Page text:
Moralists look down their noses at unbelievers as filthy, undisciplined misfits.

Secularists snub religious people as psychopathic nut jobs.

And pragmatists demand we shed our religious beliefs when we debate matters of life.

All privileged–but partial–views we hold over others.

Which View Is Right?

What we need to do [and what really matters in the long run] is to discover which set of beliefs create peaceful, inclusive and loving behavior…

…will radically change you into agents of reconciliation for the world…

…and deal with the discord of religion.

I know this sounds counter intuitive, but the set of beliefs that will do that are found in Christianity–and the uniqueness of the Christian gospel.

Here are three major ways Christianity is unique to other religious views.

1. Origin of Salvation

The founder of Christianity is not a human–he is God. God who came in the flesh. All other religious founders are human.

2. Purpose of Salvation

 That God came in the flesh is important. Most Eastern religions tend to teach liberation from the flesh. And most Western religions tend to condemn the flesh.

However, through the birth and resurrection of Jesus Christ, Christianity teaches that the flesh will be redeemed and renewed.

3. Method of Salvation

All other religions teach you to perform the truth to be saved. They put salvation in the hands of humans. Christianity, in contrast, puts salvation squarely in the hands of God:

In this is love, not that we have loved God but that he loved us and sent his Son to be the propitiation for our sins. 

Jesus lived the life that we should have lived and died the death we deserved. He suffered for people who didn’t love him. And this is the highest act of love.

Is There One True Religion?

I believe so.

How can I say that in a flat, pluralistic world where every religious flower can bloom? And how does that deal with religious conflict?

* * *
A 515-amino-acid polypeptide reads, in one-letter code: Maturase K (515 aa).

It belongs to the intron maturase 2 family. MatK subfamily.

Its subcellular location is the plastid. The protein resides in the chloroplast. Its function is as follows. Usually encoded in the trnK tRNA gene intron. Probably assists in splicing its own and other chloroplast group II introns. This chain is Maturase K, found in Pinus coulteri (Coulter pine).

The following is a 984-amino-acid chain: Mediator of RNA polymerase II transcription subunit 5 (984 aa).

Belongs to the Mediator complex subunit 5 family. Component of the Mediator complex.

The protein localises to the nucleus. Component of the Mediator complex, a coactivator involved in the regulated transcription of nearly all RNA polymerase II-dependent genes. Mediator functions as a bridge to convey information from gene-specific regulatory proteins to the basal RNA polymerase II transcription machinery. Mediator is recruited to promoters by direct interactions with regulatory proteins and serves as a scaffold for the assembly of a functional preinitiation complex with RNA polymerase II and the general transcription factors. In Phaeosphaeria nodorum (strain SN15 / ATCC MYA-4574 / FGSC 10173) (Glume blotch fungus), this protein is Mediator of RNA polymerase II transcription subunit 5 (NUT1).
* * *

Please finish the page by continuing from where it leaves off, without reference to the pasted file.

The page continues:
In the next post I’ll explain how holding these unique truths of Christianity seals people off from religious superiority, transforms them into agents of peace and produces humble, patient and compassionate behavior…behavior that ultimately shuts down religious animosity.

Pragmatism: Where It Breaks Down [and Why You Should Care]

Pragmatist argue that it’s necessary to check our religious beliefs at the door when we debate issues. Unfortunately, that can’t work. Part of a series on truth.

Richard Rorty, the leading American philosophical pragmatist–who I wrote about in The Problem with Your Personal Testimony post–argues that when you come to the public square to debate issues like divorce, abortion or civil marriage, you should leave your religion at home.

That’s pragmatism.

Unfortunately, there’s a problem with that approach.

The problem exists in the nature of religion. Religion, at its core, is a set of beliefs about the hard questions of life.

Hard questions like what is really real? What is a human being? Why is it possible to know anything at all? How do we know what is right and what is wrong?

What Pragmatism Looks Like in the Public Square

Let’s pretend for a moment that the issue on the table is population control via contraception, abortion and infanticide.

Someone who believes [based upon their religious view] that a person becomes a human at inception would see abortion and infanticide as legislated manslaughter–no matter its practical impact on society or economics.

Yet, a person who doesn’t hold that belief–say, like utilitarian philosopher Peter Singer–might argue that abortion and limited infanticide is a reasonable mechanism to control population and decrease economic strain on the health system.